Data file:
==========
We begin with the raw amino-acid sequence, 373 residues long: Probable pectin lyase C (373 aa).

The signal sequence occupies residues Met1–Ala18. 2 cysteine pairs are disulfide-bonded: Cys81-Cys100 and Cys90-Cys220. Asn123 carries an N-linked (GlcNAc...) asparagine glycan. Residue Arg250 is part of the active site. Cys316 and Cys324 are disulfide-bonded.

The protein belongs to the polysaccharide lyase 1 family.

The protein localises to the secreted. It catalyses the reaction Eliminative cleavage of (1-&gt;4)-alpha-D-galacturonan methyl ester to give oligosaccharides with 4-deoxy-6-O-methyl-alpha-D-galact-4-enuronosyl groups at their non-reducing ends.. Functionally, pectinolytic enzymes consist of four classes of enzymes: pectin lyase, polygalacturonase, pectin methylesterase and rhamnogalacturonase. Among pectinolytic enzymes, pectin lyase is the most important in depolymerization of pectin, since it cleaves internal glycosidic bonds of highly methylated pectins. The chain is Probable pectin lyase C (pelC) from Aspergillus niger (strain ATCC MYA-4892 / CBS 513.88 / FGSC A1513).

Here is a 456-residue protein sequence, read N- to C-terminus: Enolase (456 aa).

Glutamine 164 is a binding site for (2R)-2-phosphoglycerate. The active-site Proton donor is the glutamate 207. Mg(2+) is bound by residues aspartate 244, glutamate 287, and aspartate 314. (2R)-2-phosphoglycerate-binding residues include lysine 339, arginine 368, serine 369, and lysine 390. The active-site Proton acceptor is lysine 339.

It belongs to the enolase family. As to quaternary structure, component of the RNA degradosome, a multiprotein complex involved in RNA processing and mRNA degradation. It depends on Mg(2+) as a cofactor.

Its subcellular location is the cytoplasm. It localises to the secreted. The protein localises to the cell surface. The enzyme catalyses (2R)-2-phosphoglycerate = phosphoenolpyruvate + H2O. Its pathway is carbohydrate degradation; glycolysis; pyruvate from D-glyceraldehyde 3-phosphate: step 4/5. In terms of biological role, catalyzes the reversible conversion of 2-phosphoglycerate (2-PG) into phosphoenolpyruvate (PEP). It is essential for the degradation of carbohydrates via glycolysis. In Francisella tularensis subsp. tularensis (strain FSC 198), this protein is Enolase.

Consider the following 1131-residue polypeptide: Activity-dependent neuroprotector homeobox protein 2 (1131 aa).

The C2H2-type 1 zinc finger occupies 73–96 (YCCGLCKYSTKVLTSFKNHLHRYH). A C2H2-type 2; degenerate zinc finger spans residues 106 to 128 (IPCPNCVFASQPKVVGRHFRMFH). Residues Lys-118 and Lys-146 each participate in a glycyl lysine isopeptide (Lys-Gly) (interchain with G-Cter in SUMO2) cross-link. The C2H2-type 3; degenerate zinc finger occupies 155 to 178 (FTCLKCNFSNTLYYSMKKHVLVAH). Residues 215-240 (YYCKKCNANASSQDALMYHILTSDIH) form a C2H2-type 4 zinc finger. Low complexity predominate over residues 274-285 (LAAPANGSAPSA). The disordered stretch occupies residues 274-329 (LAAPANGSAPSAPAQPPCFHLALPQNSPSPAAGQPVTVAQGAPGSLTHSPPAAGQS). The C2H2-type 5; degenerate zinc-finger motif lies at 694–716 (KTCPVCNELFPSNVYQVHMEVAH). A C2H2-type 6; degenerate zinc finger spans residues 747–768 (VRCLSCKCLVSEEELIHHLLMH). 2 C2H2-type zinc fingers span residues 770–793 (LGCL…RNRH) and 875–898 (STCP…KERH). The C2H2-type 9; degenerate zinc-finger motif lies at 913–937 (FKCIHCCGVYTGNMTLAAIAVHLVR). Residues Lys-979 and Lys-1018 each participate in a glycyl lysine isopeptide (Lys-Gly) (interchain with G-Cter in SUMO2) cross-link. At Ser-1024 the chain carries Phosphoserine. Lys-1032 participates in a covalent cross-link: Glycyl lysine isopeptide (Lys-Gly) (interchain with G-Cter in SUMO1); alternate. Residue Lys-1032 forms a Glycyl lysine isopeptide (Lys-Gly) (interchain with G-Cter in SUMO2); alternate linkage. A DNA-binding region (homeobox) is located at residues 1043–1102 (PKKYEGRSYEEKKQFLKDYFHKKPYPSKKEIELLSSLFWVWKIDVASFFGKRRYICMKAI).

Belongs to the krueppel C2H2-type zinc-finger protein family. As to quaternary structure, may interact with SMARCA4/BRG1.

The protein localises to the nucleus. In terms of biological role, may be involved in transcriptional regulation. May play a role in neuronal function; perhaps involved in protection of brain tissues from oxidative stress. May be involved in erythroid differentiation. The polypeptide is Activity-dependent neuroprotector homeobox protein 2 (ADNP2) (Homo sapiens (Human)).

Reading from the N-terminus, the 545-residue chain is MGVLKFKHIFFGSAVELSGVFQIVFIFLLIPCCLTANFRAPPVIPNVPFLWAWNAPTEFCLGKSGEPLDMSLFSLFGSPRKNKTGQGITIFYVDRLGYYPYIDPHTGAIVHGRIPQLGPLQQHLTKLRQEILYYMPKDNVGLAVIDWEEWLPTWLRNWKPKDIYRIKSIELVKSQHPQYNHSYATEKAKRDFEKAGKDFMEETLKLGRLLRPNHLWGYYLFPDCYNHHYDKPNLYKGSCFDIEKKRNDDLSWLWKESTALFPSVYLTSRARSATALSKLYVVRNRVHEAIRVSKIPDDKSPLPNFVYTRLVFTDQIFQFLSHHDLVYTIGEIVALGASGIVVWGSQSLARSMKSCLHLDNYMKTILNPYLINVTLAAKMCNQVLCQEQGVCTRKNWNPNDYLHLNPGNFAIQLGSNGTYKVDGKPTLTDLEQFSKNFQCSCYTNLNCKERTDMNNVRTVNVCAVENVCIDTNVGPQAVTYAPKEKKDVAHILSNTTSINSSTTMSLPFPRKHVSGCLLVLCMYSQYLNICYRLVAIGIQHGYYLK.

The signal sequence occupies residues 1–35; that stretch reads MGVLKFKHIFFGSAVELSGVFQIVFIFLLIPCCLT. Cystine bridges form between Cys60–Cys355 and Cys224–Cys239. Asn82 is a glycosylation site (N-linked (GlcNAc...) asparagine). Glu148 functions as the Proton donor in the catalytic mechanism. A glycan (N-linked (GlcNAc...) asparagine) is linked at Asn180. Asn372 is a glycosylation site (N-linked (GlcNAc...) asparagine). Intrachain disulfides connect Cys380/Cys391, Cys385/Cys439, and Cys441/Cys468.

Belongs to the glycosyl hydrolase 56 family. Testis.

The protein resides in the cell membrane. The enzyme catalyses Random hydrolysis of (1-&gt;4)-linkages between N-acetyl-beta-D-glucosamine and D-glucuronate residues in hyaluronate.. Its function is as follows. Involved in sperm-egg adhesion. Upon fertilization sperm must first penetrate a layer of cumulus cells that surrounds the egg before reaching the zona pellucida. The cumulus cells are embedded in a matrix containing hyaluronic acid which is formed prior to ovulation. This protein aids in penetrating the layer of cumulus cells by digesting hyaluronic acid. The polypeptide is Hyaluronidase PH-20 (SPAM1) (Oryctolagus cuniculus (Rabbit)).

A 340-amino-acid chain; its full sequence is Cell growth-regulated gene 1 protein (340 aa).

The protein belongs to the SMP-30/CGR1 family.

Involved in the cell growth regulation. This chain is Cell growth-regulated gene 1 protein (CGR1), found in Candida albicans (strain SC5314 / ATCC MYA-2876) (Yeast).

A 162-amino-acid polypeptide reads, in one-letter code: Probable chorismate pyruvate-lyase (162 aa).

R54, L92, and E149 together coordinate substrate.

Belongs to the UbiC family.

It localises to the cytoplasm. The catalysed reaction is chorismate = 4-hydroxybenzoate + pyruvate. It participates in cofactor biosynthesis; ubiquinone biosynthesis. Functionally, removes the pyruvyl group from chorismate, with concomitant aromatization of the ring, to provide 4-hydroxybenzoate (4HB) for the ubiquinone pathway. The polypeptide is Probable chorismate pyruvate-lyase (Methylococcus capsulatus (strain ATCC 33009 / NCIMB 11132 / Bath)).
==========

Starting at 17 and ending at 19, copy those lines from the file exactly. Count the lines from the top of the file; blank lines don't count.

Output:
A 340-amino-acid chain; its full sequence is Cell growth-regulated gene 1 protein (340 aa).

The protein belongs to the SMP-30/CGR1 family.

Involved in the cell growth regulation. This chain is Cell growth-regulated gene 1 protein (CGR1), found in Candida albicans (strain SC5314 / ATCC MYA-2876) (Yeast).